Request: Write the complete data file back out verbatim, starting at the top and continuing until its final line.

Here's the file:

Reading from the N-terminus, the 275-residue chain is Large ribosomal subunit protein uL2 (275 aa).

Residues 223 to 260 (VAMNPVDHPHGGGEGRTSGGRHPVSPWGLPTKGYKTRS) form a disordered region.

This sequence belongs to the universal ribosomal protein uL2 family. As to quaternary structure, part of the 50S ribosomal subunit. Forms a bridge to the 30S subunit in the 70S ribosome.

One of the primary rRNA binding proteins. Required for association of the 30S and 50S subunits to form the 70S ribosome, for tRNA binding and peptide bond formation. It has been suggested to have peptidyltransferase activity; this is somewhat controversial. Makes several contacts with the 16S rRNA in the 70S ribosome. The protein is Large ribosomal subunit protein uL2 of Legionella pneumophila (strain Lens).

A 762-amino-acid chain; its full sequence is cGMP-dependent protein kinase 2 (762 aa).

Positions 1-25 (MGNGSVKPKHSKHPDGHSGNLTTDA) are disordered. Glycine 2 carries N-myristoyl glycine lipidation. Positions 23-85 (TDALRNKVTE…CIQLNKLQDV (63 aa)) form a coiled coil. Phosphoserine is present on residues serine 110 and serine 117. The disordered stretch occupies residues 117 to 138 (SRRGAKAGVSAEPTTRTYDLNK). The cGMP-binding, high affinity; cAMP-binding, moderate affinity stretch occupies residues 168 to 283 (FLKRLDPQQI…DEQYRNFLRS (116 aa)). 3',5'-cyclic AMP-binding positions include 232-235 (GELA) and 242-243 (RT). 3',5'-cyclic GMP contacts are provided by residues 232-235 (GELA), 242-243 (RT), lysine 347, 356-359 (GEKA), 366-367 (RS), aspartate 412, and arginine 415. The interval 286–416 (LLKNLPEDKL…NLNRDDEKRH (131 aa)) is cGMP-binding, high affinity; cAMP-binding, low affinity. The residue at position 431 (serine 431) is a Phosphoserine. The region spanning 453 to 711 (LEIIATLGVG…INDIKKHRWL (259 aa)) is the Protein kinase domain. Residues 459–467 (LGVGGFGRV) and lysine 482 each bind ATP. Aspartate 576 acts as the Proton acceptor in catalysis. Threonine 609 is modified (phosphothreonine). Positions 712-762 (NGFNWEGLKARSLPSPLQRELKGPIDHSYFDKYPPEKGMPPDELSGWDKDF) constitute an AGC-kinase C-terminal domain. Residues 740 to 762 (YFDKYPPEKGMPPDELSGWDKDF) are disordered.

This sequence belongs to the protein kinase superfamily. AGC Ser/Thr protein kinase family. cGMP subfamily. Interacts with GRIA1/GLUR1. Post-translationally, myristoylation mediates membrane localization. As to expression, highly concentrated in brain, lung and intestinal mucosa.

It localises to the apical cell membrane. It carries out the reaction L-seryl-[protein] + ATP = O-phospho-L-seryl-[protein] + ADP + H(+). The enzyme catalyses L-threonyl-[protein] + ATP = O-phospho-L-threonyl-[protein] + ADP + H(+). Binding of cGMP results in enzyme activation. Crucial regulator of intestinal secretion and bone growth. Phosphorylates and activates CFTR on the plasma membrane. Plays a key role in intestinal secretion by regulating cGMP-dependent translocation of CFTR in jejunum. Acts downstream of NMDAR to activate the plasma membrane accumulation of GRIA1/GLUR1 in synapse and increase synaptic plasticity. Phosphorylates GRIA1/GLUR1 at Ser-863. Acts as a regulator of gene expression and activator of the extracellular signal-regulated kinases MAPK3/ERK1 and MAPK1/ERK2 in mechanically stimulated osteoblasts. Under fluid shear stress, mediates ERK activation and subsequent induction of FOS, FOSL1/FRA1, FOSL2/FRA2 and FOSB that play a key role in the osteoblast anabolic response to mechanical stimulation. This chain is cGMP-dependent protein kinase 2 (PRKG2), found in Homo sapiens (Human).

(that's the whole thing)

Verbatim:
Reading from the N-terminus, the 275-residue chain is Large ribosomal subunit protein uL2 (275 aa).

Residues 223 to 260 (VAMNPVDHPHGGGEGRTSGGRHPVSPWGLPTKGYKTRS) form a disordered region.

This sequence belongs to the universal ribosomal protein uL2 family. As to quaternary structure, part of the 50S ribosomal subunit. Forms a bridge to the 30S subunit in the 70S ribosome.

One of the primary rRNA binding proteins. Required for association of the 30S and 50S subunits to form the 70S ribosome, for tRNA binding and peptide bond formation. It has been suggested to have peptidyltransferase activity; this is somewhat controversial. Makes several contacts with the 16S rRNA in the 70S ribosome. The protein is Large ribosomal subunit protein uL2 of Legionella pneumophila (strain Lens).

A 762-amino-acid chain; its full sequence is cGMP-dependent protein kinase 2 (762 aa).

Positions 1-25 (MGNGSVKPKHSKHPDGHSGNLTTDA) are disordered. Glycine 2 carries N-myristoyl glycine lipidation. Positions 23-85 (TDALRNKVTE…CIQLNKLQDV (63 aa)) form a coiled coil. Phosphoserine is present on residues serine 110 and serine 117. The disordered stretch occupies residues 117 to 138 (SRRGAKAGVSAEPTTRTYDLNK). The cGMP-binding, high affinity; cAMP-binding, moderate affinity stretch occupies residues 168 to 283 (FLKRLDPQQI…DEQYRNFLRS (116 aa)). 3',5'-cyclic AMP-binding positions include 232-235 (GELA) and 242-243 (RT). 3',5'-cyclic GMP contacts are provided by residues 232-235 (GELA), 242-243 (RT), lysine 347, 356-359 (GEKA), 366-367 (RS), aspartate 412, and arginine 415. The interval 286–416 (LLKNLPEDKL…NLNRDDEKRH (131 aa)) is cGMP-binding, high affinity; cAMP-binding, low affinity. The residue at position 431 (serine 431) is a Phosphoserine. The region spanning 453 to 711 (LEIIATLGVG…INDIKKHRWL (259 aa)) is the Protein kinase domain. Residues 459–467 (LGVGGFGRV) and lysine 482 each bind ATP. Aspartate 576 acts as the Proton acceptor in catalysis. Threonine 609 is modified (phosphothreonine). Positions 712-762 (NGFNWEGLKARSLPSPLQRELKGPIDHSYFDKYPPEKGMPPDELSGWDKDF) constitute an AGC-kinase C-terminal domain. Residues 740 to 762 (YFDKYPPEKGMPPDELSGWDKDF) are disordered.

This sequence belongs to the protein kinase superfamily. AGC Ser/Thr protein kinase family. cGMP subfamily. Interacts with GRIA1/GLUR1. Post-translationally, myristoylation mediates membrane localization. As to expression, highly concentrated in brain, lung and intestinal mucosa.

It localises to the apical cell membrane. It carries out the reaction L-seryl-[protein] + ATP = O-phospho-L-seryl-[protein] + ADP + H(+). The enzyme catalyses L-threonyl-[protein] + ATP = O-phospho-L-threonyl-[protein] + ADP + H(+). Binding of cGMP results in enzyme activation. Crucial regulator of intestinal secretion and bone growth. Phosphorylates and activates CFTR on the plasma membrane. Plays a key role in intestinal secretion by regulating cGMP-dependent translocation of CFTR in jejunum. Acts downstream of NMDAR to activate the plasma membrane accumulation of GRIA1/GLUR1 in synapse and increase synaptic plasticity. Phosphorylates GRIA1/GLUR1 at Ser-863. Acts as a regulator of gene expression and activator of the extracellular signal-regulated kinases MAPK3/ERK1 and MAPK1/ERK2 in mechanically stimulated osteoblasts. Under fluid shear stress, mediates ERK activation and subsequent induction of FOS, FOSL1/FRA1, FOSL2/FRA2 and FOSB that play a key role in the osteoblast anabolic response to mechanical stimulation. This chain is cGMP-dependent protein kinase 2 (PRKG2), found in Homo sapiens (Human).